I want to thank you all for inviting me to join in your celebration of this beautiful new museum’s opening and its inaugural photography exhibit, Ulrich Mack’s “Island People.” I must confess that my idea of a scholarly conference cannot get much better than the community potluck supper last night. Looking at those heaping plates full of chicken and dumplings, garden fresh butterbeans and homemade blackberry cobbler, I suddenly felt a powerful intellectual calling to do far more scholarly work on Harkers Island. I feel a big book coming, one that might take many, many years of study and writing!
This was originally a presentation at a symposium on the traveling exhibit, Inselmenschen-Island People, at the Core Sound Waterfowl Museum and Heritage Center, Harkers Island, N.C., June 27, 2003. It was published in the North Carolina Folklore Journal in the Fall-Winter issue of 2004.
I want to thank you, too, for making my mother and my children feel so welcome last night. I have had the opportunity to share a delicious dinner, gotten a first glimpse of this wonderful museum, and tomorrow we will join a number of you for a morning at Cape Lookout. Our blessings overflow hereon Harkers Island, and we could not be more grateful.
Today I want to say a few words about Mack’s photographs from an historian’s perspective. I know that they speak for themselves in artistic terms. They are unforgettable, beautiful, often moving images of the residents of two island worlds—Harkers Island, N.C. and Pellworm, Germany—rendered with great care and craftsmanship.
And I know Mack must be an extraordinary person by the way you have welcomed him with this homecoming and exhibit. Because my focus is primarily historical, I see Mack’s work first and foremost as a precious, unforgettable rendering of what Harkers Island was like two decades ago.
All of you who live Down East, and even those of us who live on the other side of the North River Bridge, know all too well how much of our coastal past has already vanished and is irretrievably lost. I have spent much of my life traveling across coastal North Carolina listening to and preserving its oldest residents’ stories, but I only have to think about my own family and neighbors whom I have lost to feel haunted by the stories that have been lost with them.
The Last Visitor at Oyster Creek
As most of you know, I grew up 20 miles from her. On the farm next to us lived a very dear, elderly lady named Beatrice Mason. “Miss Beadie,” we called her. She would often sit on her front porch and tell me stories about her younger days in the 1900s and 1910s. I will never forget how, one afternoon when we were rocking on her porch swing, she told me about the typhoid fever epidemic that his the farming and fishing community of Oyster Creek when she was a girl, probably in 1903 or 1904.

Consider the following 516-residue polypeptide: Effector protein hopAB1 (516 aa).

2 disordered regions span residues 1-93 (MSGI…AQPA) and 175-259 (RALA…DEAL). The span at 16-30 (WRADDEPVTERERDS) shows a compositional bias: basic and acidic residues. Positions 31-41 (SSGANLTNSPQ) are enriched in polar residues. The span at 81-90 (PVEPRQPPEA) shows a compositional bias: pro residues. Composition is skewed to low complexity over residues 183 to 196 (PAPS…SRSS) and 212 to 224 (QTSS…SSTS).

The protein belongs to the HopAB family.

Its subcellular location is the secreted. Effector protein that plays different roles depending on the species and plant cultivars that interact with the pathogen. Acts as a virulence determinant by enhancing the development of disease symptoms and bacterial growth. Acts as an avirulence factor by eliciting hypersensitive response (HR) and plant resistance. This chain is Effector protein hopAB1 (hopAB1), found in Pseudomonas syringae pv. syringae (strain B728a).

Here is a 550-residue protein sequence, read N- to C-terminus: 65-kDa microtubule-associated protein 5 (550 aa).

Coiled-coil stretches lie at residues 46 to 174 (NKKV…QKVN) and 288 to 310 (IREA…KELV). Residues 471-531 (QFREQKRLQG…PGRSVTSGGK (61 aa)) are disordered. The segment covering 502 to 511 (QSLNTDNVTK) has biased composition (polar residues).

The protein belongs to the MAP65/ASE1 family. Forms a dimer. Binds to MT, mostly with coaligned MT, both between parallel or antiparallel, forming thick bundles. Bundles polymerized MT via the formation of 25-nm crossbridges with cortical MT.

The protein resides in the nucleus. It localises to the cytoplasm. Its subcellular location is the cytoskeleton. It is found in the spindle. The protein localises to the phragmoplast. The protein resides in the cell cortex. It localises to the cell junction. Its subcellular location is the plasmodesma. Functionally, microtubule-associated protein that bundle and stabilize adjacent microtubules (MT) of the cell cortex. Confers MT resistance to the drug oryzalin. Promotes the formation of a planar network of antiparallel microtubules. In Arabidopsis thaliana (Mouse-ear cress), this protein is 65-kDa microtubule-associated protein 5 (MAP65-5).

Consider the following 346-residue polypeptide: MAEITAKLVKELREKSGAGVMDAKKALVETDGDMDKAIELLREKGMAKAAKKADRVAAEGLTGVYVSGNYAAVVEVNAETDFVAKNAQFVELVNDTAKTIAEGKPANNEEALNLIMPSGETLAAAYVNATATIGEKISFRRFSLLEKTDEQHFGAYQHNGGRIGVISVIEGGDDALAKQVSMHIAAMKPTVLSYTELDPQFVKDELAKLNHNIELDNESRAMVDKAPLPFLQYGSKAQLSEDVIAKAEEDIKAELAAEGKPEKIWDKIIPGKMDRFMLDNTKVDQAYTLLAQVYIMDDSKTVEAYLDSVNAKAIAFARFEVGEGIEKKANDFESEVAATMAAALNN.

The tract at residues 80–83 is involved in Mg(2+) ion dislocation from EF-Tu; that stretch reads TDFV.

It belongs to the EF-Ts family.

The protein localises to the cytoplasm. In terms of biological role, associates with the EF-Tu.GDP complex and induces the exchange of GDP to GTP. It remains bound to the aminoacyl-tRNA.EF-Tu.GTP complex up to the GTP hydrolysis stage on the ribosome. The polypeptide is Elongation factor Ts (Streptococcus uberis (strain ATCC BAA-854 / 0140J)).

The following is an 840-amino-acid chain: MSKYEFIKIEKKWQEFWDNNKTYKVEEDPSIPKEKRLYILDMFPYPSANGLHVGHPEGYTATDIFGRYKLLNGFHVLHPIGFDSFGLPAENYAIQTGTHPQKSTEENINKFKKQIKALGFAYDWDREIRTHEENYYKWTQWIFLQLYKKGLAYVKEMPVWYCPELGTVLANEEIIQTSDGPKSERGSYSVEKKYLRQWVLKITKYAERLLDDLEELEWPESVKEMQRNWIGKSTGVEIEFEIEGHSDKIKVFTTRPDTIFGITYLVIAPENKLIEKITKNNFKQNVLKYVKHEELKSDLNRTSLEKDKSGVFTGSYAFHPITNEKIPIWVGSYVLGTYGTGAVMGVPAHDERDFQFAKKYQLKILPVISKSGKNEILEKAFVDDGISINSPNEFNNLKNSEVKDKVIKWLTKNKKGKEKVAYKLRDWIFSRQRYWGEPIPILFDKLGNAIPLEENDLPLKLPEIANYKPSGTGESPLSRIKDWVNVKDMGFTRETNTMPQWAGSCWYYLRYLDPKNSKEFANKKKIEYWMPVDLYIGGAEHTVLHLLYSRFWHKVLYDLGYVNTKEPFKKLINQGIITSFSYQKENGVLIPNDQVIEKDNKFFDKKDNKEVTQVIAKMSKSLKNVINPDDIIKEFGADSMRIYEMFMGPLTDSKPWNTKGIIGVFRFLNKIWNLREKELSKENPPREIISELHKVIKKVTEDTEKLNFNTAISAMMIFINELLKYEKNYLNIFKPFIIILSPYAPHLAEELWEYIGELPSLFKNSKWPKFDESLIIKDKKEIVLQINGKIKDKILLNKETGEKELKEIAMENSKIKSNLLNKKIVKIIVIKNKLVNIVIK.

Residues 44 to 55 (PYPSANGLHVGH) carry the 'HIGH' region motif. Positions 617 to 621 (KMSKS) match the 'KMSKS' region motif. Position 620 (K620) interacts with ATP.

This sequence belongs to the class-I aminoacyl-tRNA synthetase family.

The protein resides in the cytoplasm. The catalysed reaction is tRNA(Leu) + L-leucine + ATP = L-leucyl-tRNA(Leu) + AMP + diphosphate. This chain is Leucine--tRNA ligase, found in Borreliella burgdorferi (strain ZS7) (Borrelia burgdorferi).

(I’m not talking about the Oyster Creek east of here, on the other side of Davis, mind you, but another place of the same name west of here off the Newport River.)
Miss Beadie said that so many people at Oyster Creek were dead or convalescent that nobody was left to care for the sick. People in the neighboring communities, like ours, were terrified that the disease would spread to their children and, in effect, left Oyster Creek’s people in quarantine. Only her mother, Miss Beadie told me, dared to go into Oyster Creek to help.
That day I meant to ask Miss Beadie more—what did her mother see at Oyster Creek? What could she do to help? How many didn’t make it? But something distracted us and we never did get back to the subject of the typhoid epidemic.
And before I knew it, a year shy of her 100th birthday, Miss Beadie passed on. I made inquiries of our other elderly neighbors, but Miss Beadie was the last person who remembered the Oyster Creek epidemic. Today there are probably not a handful of people who can even tell you where Oyster Creek was. The community has vanished.
In such ways I have learned—as I know most of you have too—that our past slips away surprisingly fast sometimes. And that is why, in coming decades and for future generations, Mack’s photographs will be cherished for what they recall of a distant time and place.
Pellworm, Harkers Island & the Sea
Matching up the photographs from Pellworm and Harkers Island makes one think immediately of the sea and how it has shaped these island people from the far sides of the Atlantic.
You can look at the photograph of Jenny Nommensen, the 89-year-old fisherman’s widow in Pellworm, and the local photograph of Nettie Brooks, a year older and a fisherman’s widow herself, and recognize in both the lines that an island life have left on their faces.